3) The basic technique consists in a Wilcoxon paired (by locus) test, but if you have four populations this will make 6 comparisons with a corrected level of significance of 0.008 (very conservative but necessary). Depending on the question you might pool some samples to compare two groups of interest. If not then you can do a Friedman analysis of variance (for three entries.
4) This is a problem I have grappled with for some time. It is remarkably difficult to find a robust test for the difference in two h values for the following reasons.
a) Permutation tests are not valid. These operate under the null hypothesis of no difference in haplotype frequencies, which is not the same as no difference in h values.
b) Bootstrapping methods are biased. Under this method, you resample assuming that observed haplotype frequencies exactly equate to real population haplotype frequencies. This leads to a bias of n/(n-1) between the mean h of the bootstrap samples and the expected h of the real population. If h is close to 1, this bias difference, even for moderately large n (20<n<100), can be so large that the expected real h of the population falls outside of the 95% confidence interval on the bootstrapped h.
c) The sampling distribution of h is skewed, especially for values close to 1. Thus, although unbiased formulae exist for the mean and variance of this distributution, Z-tests based on these formulae may fall foul of the departure from assumed Normality.
Thomas MG et al (2002) Founding mothers of Jewish communities:Geographically separated Jewish groups were independently founded by very few female ancestors. Am. J. Hum. Gen. 70:1411-1420.
5) In regard to allelic richness, I refer you to the following paper: Leberg, PL (2002) Estimating allelic richness: effects of sample size and bottlenecks. Molecular Ecology 11:2445-2449.SAS routine that you can use to perform statistical tests.
6) If it's DNA sequences diversity that you want to test for significant differences, take a look at Innan, H. and F. Tajima, 2002 A statistical test for the difference in amounts of DNA variation between two populations. Genetical Research ( Cambridge ) 80: 15-25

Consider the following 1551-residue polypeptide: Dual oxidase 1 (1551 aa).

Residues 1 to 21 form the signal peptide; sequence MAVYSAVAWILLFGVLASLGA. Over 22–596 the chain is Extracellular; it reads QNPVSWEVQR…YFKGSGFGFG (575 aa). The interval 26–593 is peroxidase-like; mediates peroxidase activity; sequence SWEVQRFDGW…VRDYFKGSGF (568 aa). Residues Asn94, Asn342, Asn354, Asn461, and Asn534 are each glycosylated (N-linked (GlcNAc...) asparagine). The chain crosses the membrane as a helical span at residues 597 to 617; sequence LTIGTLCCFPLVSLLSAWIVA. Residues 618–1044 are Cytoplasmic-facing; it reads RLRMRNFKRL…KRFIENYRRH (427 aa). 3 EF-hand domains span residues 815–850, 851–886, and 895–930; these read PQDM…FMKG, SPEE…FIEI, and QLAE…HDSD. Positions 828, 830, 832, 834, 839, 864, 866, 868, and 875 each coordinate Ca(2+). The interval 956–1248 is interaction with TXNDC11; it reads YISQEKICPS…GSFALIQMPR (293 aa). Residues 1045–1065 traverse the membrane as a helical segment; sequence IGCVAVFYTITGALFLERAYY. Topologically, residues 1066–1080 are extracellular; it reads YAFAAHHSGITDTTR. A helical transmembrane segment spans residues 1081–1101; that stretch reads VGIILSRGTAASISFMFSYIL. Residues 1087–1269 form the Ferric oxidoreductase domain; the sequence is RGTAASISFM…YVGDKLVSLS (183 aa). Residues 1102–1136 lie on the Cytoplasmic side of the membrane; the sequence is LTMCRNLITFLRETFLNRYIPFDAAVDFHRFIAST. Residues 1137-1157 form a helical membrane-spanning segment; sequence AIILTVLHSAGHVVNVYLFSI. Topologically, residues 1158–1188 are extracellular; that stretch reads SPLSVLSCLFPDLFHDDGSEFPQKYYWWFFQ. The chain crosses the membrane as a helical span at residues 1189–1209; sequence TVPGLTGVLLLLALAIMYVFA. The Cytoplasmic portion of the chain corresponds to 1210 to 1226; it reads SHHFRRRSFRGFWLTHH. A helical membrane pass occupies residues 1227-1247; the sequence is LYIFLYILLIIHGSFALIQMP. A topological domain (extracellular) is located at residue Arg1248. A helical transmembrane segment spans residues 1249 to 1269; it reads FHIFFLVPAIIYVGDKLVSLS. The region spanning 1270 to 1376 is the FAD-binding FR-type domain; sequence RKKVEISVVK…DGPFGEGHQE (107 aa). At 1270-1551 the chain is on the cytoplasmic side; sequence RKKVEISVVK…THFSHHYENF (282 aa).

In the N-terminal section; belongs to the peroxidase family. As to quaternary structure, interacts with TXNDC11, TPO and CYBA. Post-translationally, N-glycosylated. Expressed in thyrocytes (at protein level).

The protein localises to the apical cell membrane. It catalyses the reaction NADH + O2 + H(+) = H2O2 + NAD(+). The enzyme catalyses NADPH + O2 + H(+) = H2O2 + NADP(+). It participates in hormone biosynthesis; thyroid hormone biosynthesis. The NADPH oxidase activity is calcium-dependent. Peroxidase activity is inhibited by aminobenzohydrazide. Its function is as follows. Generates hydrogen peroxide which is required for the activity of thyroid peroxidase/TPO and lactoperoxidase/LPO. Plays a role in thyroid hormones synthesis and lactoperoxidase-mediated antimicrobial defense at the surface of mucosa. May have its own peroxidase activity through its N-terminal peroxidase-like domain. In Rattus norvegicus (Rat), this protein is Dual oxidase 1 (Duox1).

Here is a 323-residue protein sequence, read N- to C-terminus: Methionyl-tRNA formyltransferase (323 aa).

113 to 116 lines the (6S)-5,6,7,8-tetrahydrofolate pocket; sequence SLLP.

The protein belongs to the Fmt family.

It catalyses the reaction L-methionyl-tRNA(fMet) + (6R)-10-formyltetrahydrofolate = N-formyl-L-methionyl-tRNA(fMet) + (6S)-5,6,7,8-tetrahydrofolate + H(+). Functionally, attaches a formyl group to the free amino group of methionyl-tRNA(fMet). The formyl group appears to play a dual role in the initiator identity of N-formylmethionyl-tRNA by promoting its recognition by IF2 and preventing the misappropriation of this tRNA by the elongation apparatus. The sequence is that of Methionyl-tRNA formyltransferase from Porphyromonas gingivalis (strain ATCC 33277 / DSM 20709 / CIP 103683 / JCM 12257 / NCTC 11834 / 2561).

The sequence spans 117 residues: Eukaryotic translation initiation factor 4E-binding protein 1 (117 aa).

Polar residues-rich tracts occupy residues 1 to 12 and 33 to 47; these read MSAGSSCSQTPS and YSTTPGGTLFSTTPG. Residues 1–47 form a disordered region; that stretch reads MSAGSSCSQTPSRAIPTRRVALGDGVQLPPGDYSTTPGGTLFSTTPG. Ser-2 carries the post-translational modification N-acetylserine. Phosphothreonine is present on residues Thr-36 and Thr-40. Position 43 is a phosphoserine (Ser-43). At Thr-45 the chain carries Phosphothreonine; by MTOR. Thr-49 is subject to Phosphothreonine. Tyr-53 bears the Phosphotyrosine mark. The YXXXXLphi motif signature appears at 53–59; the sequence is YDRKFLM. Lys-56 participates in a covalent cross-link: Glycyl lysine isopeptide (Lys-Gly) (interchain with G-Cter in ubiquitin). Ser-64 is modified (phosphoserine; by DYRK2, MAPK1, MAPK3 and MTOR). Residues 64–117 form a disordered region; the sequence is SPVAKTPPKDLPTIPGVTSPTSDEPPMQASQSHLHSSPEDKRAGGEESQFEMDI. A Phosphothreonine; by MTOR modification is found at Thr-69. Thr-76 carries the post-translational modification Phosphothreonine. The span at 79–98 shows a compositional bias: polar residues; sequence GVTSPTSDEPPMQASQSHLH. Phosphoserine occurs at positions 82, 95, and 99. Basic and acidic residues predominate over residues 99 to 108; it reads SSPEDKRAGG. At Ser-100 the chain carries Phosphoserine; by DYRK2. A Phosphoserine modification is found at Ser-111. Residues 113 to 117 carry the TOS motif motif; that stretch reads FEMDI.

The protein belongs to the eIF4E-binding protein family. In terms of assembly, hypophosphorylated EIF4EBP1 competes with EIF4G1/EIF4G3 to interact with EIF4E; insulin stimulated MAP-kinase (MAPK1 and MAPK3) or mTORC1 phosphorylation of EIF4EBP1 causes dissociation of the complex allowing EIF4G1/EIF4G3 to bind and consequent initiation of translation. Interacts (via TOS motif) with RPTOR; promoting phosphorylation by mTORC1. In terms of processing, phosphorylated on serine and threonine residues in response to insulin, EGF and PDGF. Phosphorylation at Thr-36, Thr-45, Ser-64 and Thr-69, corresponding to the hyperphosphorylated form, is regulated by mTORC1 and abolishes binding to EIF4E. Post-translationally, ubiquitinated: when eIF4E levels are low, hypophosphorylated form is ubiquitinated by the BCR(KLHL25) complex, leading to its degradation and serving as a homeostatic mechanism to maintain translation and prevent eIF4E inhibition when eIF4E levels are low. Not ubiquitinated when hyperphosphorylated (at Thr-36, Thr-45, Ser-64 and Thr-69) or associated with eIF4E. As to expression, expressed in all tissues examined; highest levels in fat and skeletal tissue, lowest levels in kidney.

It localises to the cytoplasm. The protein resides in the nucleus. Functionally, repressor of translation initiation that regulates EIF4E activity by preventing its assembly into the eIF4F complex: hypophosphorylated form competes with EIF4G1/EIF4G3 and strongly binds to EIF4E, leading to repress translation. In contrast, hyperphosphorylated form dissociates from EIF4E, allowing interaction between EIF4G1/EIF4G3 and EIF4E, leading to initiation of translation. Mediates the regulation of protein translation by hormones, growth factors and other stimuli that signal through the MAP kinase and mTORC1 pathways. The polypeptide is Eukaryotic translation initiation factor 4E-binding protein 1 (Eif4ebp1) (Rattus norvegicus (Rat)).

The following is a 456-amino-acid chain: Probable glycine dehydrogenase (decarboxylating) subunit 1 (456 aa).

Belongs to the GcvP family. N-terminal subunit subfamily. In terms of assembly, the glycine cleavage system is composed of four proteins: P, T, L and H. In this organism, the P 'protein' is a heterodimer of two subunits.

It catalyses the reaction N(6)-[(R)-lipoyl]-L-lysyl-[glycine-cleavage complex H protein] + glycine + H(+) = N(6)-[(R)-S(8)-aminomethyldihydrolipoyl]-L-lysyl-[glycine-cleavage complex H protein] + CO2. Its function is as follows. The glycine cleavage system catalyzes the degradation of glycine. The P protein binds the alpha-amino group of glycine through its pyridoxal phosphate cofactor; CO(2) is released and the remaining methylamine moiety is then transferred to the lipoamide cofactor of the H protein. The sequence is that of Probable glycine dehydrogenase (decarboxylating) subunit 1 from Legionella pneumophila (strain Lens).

7) if you have the variance of your estimations, you can do a ANOVA.
Bonferroni correction for multiple tests. I have been doing association studies with the most polymorphic expressed genetic system, the HLA loci. Here is a webpage on statistical analysis of HLA association studies with particular emphasis on multiple comparisons issue and an extensive discussion of this issue with a lot of references. http://home.att.net/~dorak/stat.html
**Software to develop primers. **
1) LASERGENE - program called " **DNA star **".
2 **) Primer3 ** at http://www-genome.wi.mit.edu/cgi-bin/primer/primer3_www.cgi
3) **Oligoperfect Designer **, http://www.invitrogen.com/content.cfm?pageid=9716
4) OligoAnalyzer at http://biotools.idtdna.com/analyzer/
5) Oligo (a bit pricy) http://www.oligo.net/
6) **Amplify ** (mac only): http://engels.genetics.wisc.edu/amplify/
7) **GeneRunner ** program http://www.generunner.com/
8) Oligowiz server at: http://www.cbs.dtu.dk/services/OligoWiz/
Developed in the context of micro array probes, but used for other oligo design.
9) **Primo primer design ** used that for degenerate primer design
http://www.changbioscience.com/primo/primo.html
note that you must install a new version of clustalw to get it to work through bioedit http://www.mbio.ncsu.edu/BioEdit/bioedit.html
(clustalw for windows XP - copy it to bioedit/apps folder:
http://www.es.embnet.org/Services/ftp/software/ebi/dos/clustalw/ )
10) readseq on the web a lot - a sequence conversion service
http://bimas.dcrt.nih.gov/molbio/readseq/